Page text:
The nature versus nurture debate is something that intrigues moms and dads, especially when they learn that the way they parent their child has a big impact on their future. While it’s interesting to think about the genetics one passes along to their kids, the truth is that once the egg and sperm meet in the womb, there isn’t anything that can be done about how things turn out. But it isn’t always clear how being raised will influence the child, especially since siblings can turn out so different.
Most of the time, parents attribute things like, how smart their kids are to nature, and how polite they are, to how they are nurtured. But a new study shows that nurture plays a big role in how well kids do in school. At first glance, the title of the article from the researchers at Ohio State University: “Time parents spend with children key to academic success,” might seem like it’s just about spending time with the kids, but the results go much further.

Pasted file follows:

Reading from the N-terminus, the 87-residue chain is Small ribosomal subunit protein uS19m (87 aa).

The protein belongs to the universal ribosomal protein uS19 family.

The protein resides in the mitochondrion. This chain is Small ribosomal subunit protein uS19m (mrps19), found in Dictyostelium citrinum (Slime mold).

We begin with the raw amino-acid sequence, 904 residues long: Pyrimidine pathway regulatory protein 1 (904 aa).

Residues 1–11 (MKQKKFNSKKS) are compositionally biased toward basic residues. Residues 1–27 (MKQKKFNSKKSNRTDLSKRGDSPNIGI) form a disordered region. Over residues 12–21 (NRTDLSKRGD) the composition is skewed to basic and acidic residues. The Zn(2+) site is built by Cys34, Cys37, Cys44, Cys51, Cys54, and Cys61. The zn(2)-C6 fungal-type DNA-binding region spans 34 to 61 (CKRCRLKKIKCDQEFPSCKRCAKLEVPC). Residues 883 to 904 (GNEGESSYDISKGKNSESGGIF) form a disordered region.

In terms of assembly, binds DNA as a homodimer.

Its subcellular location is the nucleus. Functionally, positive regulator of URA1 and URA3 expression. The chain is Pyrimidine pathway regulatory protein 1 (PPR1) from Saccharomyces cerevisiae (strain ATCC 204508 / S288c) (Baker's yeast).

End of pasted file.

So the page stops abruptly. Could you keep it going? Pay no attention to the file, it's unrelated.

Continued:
The research involved children from Israel who had lost one parent to death or divorce, and it showed that the child’s academic experience changed to parallel the parent raising them, not the genetic history.
That’s something to really think about. It’s important to spend quality time with your child and to accept their academic status. After all, you have such an impact on the way things turn out.
Quality time can be hard to arrange, considering how busy families are these days with work, school, activities and such. However, it is vital to help a child feel confident and loved. As well as, for them to do to their best at school, even when you aren’t there in the classroom.
A child’s emotional stability allows them to feel confident within themselves. This confidence leads to a sense of motivation. Therefore, the child believes they can achieve any possibilities. All parents want their children to be smart and do well, but most of the time it’s a combination of nature and nurture that makes us all who we are. It’s most important to do your best, spend quality time with your child, support them and love them.
Originally published on Moms.
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